Feared for their voracity, termites have earned their bad reputation by eating wood, but this can now change thanks to a study by US scientists. and Germany, which has managed to explain this particular food habit as even beneficial to the environment.
“Termites can obtain nutrients from wood in the same way that we can get energy from potatoes and other foods rich in starch,” said Jared Leadbetter, a professor at the California Institute of Technology (USA).
In this affirmation of the American scientist is enclosed the key that differentiates, in alimentary terms, the termites of the human being and the other insects: they are able to take advantage of the wood thanks to the enzymes they have in their digestive system. “We do not eat wood because we are not able to digest it, but we can eat, digest and obtain nutrients from foods rich in starch, such as potatoes,” said Leadbetter, who points to starch as the chain of sugars that can be dissolved by the enzymes of the human being in digestion.
However, he added, “we can not digest wood because we do not have the ability to dissolve the sugar chains found in it, termites, on the other hand, do so because the microorganisms in their stomachs can dissolve them.”
These are the conclusions that American and German experts have drawn from an investigation that includes in its latest issue the British scientific journal ‘Nature’ and for which they have used a colony of termites from the town of Costa Rica.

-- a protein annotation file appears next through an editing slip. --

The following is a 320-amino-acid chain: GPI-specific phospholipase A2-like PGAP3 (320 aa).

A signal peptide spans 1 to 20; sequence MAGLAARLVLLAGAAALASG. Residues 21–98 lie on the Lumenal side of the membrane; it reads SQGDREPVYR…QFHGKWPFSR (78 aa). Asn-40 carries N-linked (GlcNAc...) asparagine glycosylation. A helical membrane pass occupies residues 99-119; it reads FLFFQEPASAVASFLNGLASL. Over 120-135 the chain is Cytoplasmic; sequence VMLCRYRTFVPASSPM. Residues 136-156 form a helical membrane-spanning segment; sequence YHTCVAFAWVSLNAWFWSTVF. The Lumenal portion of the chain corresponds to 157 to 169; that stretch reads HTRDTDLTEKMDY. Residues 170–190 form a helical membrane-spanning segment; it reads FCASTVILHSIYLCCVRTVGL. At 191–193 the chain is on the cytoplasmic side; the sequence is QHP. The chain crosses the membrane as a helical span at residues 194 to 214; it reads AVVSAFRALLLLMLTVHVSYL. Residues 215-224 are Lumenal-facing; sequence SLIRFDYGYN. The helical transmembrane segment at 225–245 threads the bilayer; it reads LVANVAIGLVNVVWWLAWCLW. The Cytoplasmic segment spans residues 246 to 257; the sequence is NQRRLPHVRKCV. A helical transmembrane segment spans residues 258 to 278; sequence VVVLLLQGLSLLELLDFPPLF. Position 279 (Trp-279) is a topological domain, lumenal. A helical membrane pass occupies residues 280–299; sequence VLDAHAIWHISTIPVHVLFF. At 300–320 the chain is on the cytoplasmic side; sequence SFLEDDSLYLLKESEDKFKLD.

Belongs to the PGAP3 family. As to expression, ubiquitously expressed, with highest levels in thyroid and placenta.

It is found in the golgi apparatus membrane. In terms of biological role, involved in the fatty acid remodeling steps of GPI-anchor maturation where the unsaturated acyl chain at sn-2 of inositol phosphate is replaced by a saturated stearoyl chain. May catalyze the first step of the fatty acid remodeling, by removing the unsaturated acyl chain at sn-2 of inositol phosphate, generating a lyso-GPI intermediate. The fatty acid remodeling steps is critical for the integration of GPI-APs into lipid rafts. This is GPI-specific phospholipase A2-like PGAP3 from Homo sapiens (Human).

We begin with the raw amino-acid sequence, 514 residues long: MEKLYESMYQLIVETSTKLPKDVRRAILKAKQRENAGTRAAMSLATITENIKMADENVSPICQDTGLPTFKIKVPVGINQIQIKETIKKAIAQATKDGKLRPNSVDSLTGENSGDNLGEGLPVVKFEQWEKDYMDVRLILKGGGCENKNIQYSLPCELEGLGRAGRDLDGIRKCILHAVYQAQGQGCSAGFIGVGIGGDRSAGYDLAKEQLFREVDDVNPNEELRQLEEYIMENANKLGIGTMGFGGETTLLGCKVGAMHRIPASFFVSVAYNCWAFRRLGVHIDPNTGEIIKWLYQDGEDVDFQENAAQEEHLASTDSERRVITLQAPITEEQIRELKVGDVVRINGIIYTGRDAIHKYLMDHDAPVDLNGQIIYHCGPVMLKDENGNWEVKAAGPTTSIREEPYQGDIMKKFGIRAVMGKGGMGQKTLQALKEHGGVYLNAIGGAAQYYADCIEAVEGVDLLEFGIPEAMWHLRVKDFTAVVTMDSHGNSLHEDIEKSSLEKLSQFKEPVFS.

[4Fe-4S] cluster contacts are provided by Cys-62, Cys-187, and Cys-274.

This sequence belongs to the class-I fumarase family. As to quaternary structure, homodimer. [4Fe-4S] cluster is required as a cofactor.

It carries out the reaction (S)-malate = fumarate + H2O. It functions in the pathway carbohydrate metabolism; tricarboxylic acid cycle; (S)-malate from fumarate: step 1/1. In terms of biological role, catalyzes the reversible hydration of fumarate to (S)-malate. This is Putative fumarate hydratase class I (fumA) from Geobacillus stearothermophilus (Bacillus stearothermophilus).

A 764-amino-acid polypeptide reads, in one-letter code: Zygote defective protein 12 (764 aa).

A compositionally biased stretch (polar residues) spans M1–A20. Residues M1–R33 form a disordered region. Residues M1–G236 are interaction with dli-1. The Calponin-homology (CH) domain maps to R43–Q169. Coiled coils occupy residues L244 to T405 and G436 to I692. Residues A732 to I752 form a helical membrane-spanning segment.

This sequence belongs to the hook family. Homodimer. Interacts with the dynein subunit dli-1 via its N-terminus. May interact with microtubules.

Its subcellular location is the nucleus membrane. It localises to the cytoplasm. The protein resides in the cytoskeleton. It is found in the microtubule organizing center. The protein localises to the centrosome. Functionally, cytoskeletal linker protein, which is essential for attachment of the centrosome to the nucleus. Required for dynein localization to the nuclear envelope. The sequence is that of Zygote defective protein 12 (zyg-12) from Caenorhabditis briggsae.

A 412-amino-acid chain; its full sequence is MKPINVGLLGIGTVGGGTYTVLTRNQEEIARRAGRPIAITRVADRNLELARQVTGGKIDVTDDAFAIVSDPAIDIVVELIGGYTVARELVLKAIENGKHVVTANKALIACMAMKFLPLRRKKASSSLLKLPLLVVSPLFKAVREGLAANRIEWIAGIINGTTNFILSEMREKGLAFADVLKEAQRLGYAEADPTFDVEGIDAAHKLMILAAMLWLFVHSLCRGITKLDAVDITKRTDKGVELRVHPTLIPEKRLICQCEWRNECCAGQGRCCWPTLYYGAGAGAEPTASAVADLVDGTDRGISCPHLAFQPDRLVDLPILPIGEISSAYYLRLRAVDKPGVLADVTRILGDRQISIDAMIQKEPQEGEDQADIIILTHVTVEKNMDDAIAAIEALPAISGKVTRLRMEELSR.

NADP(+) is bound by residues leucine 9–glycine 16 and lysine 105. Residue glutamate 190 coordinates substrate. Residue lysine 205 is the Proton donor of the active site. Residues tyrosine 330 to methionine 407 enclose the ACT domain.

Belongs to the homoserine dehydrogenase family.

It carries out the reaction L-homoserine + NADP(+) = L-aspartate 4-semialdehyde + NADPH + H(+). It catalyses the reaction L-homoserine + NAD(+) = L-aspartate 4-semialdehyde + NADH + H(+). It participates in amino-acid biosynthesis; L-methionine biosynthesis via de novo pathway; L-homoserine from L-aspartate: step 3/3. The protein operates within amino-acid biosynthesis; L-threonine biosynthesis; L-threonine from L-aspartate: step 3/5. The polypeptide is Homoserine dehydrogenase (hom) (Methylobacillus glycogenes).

In these insects, the researchers identified a high concentration of microorganisms capable of digesting cellulose and xylan – both polysaccharides such as starch and found in wood – which explains why this ability to ingest this material. But far from considering this food habit as negative, experts see in the ability of termites to eat wood a beneficial use for the environment.
“Termites are a type of organisms with a great capacity to degrade wood and, therefore, are important for the circulation of carbon in the environment and as sources of potential catalysts that convert wood into biofuel,” said experts in the field. the weekly
According to Leadbetter, termites play a “relevant” role in the renewal of ecosystems, since they favor the creation of biomass from dead plants, those to which those insects have driven the tooth. “The degradation and environmental circulation is a key aspect in any healthy ecosystem,” he said.
With this perception of the feeding of the so-called ‘white ants’, the scientists intend to show another face of an animal responsible for economic and cultural losses such as plague in pieces of wood, works of art and stored products. As gregarious insects, termites can live in colonies formed by more than two million, generally located in tropical or subtropical climates of South America, Africa and Oceania.
Far from being that “odious bug”, for experts termites are “rich reserves of bacteriological enzymes” with an important function in the understanding of the process of wood degradation and in the creation of methods to convert cellulose into biofuel.